3. PseudoRandom says:

    As someone who has lived with parents, with friends/other students and now by myself, I’ll say it’s nowhere nearly as clean cut as you make it sound :-). I’ll try and go through the pros and cons of each (so yes, another loooong ass comment 😀 ):

    With the parents
    Cons: Lack of freedom, lack of privacy, lack of control
    Pros: Free laundry service, free housekeeping, delicious cooked food magically appears, no need to worry about utility bills. If you fall ill, your parents will look after you.
    As for the ‘parents being annoying’ bit, I think after 25ish, they become less annoying. Or maybe we just turn into younger versions of them. Probably the latter.

    With friends
    Pros: Fun fun fun! Party all the time. Midnight snacks, lazy weekends, no house rules. That sorta thing.
    Cons: No single person will take responsibility, so if something needs to get done, it probably won’t. Therefore, the washing machine will stay broken for about a year, and the bulb for the garden light will never be replaced. Also, good friends don’t necessarily make good housemates. I know of ‘good friends’ who, upon moving into the house, have refused to clean the bathroom. Yes, you have to clean the toilet used by all your friends. I had to clean the bathroom after my housemate was sick all over the floor (he had food poisoning) ‘cos he was too weak and the others were grossed out by all the puke. Also, if one of your housemates gets into money problems, you won’t have enough money to pay the rent or utility bills.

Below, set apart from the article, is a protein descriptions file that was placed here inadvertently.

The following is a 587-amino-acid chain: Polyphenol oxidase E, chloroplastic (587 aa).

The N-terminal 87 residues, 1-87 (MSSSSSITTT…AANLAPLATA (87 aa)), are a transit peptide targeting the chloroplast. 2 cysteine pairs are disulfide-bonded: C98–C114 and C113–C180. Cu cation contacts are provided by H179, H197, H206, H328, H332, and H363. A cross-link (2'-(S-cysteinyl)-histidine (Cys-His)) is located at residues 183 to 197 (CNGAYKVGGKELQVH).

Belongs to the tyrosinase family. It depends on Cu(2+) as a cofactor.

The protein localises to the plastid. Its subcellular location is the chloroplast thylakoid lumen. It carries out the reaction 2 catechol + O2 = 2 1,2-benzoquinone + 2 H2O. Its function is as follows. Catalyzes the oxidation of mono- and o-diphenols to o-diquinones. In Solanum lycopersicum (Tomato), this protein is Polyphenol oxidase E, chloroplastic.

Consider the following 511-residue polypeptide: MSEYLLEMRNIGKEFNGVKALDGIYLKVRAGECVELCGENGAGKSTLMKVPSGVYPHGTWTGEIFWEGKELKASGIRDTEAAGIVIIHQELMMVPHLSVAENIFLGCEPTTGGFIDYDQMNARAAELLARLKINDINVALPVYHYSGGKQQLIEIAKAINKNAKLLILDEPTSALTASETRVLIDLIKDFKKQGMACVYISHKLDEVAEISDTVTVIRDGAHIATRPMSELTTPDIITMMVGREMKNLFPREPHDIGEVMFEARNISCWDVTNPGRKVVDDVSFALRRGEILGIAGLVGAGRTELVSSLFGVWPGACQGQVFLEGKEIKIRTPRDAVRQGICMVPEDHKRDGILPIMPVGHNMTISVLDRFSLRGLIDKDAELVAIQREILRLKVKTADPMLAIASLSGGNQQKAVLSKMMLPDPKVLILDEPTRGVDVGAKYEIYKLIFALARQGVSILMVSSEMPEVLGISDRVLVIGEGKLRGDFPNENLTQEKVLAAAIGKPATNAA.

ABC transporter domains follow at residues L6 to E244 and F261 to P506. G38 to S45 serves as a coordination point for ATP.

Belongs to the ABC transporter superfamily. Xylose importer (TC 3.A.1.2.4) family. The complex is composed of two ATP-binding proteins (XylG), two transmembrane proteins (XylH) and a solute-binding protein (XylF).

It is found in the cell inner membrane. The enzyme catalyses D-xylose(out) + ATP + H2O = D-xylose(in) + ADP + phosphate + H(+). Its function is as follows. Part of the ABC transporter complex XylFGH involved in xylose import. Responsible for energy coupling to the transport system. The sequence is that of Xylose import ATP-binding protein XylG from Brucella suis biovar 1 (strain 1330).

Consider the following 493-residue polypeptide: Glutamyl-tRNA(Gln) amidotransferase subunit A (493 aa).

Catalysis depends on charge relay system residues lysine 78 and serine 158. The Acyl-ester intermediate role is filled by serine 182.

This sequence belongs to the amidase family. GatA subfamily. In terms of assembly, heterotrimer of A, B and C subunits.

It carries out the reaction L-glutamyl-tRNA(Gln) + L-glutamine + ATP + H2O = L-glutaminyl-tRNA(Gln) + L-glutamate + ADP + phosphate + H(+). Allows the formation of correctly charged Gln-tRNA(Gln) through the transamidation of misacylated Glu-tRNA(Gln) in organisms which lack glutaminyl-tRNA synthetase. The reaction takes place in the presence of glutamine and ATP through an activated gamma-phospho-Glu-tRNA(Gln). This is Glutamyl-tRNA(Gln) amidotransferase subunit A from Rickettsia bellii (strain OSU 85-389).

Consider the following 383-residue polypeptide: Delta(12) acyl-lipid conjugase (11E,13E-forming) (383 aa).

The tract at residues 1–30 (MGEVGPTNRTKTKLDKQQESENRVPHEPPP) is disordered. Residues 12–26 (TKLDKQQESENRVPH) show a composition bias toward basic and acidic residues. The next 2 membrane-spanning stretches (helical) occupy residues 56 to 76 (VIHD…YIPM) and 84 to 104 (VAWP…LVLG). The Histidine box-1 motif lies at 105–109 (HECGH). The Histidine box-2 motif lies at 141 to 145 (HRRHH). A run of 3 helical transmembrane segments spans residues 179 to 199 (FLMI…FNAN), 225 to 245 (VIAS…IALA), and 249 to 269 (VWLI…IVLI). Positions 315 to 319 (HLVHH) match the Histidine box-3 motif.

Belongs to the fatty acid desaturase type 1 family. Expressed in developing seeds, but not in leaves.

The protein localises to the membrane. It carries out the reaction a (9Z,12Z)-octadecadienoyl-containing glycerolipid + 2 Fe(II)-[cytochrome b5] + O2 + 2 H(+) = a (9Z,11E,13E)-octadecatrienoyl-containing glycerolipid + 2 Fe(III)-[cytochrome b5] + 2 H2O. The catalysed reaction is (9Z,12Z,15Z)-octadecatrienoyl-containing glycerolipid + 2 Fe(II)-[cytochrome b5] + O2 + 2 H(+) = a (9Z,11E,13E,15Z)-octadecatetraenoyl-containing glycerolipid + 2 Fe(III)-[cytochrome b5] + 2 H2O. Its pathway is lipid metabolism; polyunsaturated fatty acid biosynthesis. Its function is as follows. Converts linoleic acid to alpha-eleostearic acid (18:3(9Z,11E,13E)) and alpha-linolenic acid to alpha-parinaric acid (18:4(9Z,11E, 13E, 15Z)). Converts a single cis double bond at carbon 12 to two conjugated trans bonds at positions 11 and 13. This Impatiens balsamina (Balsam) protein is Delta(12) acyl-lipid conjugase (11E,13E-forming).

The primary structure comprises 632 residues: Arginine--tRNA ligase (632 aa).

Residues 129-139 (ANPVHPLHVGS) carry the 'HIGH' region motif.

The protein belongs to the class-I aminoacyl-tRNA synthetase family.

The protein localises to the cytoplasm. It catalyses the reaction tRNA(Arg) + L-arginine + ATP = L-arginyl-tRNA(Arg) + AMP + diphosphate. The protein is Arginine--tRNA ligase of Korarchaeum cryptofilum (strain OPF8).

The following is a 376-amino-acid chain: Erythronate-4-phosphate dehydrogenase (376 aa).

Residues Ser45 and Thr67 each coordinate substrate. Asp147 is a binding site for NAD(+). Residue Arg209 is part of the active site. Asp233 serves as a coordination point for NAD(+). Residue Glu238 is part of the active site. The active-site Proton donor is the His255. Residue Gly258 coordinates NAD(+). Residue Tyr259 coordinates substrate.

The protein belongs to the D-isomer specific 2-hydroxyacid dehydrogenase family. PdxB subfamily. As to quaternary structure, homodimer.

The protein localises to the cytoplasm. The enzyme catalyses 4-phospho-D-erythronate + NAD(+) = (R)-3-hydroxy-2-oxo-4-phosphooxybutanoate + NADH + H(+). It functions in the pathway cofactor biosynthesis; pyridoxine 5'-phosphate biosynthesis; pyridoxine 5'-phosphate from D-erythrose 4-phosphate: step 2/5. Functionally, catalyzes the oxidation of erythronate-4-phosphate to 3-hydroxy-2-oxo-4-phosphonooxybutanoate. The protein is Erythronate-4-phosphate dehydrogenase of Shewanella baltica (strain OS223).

Solo
    Pros: Complete control, complete freedom, complete privacy. You only have to clean your own mess.
    Cons: Complete responsibility. If there’s a leak in the plumbing or the phone stops working, you have to sort everything out yourself. If you need a hug, there’s no one there. If you fall sick, there’s no one there. Also, cooking for one person is very expensive (and not always tasty).

    Anyway, that’s my experience. Each of the options can work very well, but they can also be disastrous. I agree that the freedom to choose would be nice, but what you’ve got isn’t so bad.